We have 448 distinct ethnic nationalities in Nigeria. Even take the lower figure of 300. I did an exercise before which is published as an annex to the revised version of my book, where I established that not up to 30 ethnic nationalities are represented in the National Assembly. How come? Very well, take the ethnic groups one at a time, the Hausa- Fulani, they are responsible for about 30 percent of the members in the House of Representatives; Yoruba, maybe similar percentage, the Igbo, so among the three major ethnic groups, they have produced about 85 percent and there are other members in the House of Reps, meaning that three take 85 percent, leave 15 percent of 300 to the remaining 297 ethnic nationalities. 

And if we go into some of the states, like I took Plateau, Adamawa, Kaduna, Taraba, in some of those states, we have 20, 30 ethnic groups and in a single federal constituency, we have about five or six ethic groups and only one person will represent those six people and that person will inevitably come from only one ethnic group leaving five unrepresented. 

That is the pattern.

So you can see the analysis of what I said, that majority of ethnic nationalities in Nigeria are not represented in the House of Representatives, which existence is acceptable only as a legislative chamber that can amend laws and pass new law but not to make, to create a fundamental constitutional law that governs all of us.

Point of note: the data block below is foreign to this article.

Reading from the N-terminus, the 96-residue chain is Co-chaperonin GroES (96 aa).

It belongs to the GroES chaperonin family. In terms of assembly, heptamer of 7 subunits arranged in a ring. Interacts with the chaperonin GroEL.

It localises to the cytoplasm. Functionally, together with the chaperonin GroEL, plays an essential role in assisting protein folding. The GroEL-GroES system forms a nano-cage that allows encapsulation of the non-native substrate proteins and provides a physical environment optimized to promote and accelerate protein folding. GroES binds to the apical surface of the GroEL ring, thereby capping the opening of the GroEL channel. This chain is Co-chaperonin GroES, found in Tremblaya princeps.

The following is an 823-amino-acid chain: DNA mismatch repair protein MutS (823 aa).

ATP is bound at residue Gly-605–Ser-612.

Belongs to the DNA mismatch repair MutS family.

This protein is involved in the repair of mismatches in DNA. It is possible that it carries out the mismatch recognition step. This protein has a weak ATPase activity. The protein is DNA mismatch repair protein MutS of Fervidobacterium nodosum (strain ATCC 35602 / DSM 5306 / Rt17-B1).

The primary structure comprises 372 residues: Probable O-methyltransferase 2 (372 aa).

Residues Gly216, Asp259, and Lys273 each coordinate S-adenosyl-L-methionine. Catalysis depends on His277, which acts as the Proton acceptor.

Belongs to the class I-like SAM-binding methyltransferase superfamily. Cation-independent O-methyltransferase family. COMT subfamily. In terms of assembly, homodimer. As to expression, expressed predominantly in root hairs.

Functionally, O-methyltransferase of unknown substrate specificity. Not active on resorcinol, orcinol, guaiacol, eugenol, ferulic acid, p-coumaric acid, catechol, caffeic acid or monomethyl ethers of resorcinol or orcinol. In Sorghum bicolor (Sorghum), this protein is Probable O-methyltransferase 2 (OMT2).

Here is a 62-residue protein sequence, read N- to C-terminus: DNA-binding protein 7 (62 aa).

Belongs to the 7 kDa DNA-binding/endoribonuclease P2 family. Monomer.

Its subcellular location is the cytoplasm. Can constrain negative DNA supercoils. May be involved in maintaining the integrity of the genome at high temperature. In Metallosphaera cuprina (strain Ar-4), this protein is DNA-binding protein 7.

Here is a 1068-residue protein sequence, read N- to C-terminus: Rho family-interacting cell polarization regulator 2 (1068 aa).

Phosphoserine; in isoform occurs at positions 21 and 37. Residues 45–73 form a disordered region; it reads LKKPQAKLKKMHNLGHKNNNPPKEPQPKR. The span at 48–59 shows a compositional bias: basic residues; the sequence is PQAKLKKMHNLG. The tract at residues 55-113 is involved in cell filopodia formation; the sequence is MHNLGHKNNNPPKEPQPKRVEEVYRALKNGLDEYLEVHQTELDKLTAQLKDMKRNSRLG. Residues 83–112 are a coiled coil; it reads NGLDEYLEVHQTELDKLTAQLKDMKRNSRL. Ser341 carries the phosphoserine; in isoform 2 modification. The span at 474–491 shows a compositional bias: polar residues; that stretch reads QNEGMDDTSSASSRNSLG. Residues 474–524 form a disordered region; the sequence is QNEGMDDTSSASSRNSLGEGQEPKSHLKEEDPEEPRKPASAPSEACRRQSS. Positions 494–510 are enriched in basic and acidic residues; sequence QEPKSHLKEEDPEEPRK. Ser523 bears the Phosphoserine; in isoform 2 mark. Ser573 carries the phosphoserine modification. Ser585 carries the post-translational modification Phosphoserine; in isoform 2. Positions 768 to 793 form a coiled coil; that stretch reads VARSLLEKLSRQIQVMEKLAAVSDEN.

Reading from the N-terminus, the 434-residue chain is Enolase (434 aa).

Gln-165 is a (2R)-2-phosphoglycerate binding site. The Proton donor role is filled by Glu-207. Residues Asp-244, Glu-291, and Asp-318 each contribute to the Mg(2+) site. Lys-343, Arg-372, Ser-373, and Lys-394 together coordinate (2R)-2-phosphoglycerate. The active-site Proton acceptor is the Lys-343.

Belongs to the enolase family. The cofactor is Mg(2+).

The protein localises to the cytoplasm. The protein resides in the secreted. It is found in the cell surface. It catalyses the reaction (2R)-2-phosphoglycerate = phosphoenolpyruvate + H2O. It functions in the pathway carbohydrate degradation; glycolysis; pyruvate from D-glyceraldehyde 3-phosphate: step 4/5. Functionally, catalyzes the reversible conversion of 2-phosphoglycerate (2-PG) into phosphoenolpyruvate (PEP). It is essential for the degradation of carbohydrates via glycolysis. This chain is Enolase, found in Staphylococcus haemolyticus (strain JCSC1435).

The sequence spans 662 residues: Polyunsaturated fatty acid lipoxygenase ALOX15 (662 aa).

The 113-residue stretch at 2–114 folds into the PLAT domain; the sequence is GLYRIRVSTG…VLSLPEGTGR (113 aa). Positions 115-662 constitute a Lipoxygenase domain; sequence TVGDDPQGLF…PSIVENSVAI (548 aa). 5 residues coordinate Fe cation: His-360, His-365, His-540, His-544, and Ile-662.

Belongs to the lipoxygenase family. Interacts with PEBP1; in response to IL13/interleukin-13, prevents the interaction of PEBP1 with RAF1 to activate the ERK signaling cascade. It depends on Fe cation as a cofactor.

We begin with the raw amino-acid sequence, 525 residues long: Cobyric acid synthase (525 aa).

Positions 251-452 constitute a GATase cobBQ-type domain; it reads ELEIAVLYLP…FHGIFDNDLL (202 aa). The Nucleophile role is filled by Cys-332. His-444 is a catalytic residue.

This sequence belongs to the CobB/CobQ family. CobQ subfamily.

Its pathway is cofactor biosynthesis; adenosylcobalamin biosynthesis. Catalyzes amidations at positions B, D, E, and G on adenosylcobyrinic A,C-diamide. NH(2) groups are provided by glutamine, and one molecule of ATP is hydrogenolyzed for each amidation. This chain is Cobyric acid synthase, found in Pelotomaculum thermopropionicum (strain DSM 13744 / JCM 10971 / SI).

They are unqualified, in terms of nature of their mandate, in terms of the ethnic composition. So, they cannot give us any constitution. 

So, what I’m saying is that if we are to solve most of these problems and finally give ourselves a consensus document we can all live with, it will not meet the expectation of everybody to the same degree but it will broadly be satisfying to all. 

So, that government can only be either a government of national unity or interim government. We pray against non-democratic governance in Nigeria. There should be a government of national unity set up by agreement for the sole purpose of giving us a new constitution based on consensus. 

I keep talking about consensus because there are too many groups in Nigeria. The 2014 constitutional conference produced a report based on consensus. We passed about 620 resolutions and all of them without exception were passed by consensus, there was no voting on any single one.

So, to get that sort of constitution, we need a special arrangement and it can be a government of National Unity or interim government. There is nothing beyond our ability to do what is necessary, so it can be done. 

There is a serious argument now that power should shift to the South but some northerners are insisting that it should be retained in the North

That is absolute nonsense. I mean if they care about Nigeria, that’s absolute nonsense. Nobody will even accept that, it’s very unfair and provocative.

Are you an advocate of zoning?

Zoning in terms of where we are now is mandatory. It is the only way you can guarantee a sense of acceptance because most people in office operate as if only people from their villages exist.

When President Muhammadu Buhari took over power, the first set of appointments he made was predominantly not just from Katsina but also from Daura. When you see that, you will want to say a man from Akure must be president before i can have a fair deal. It should not be so.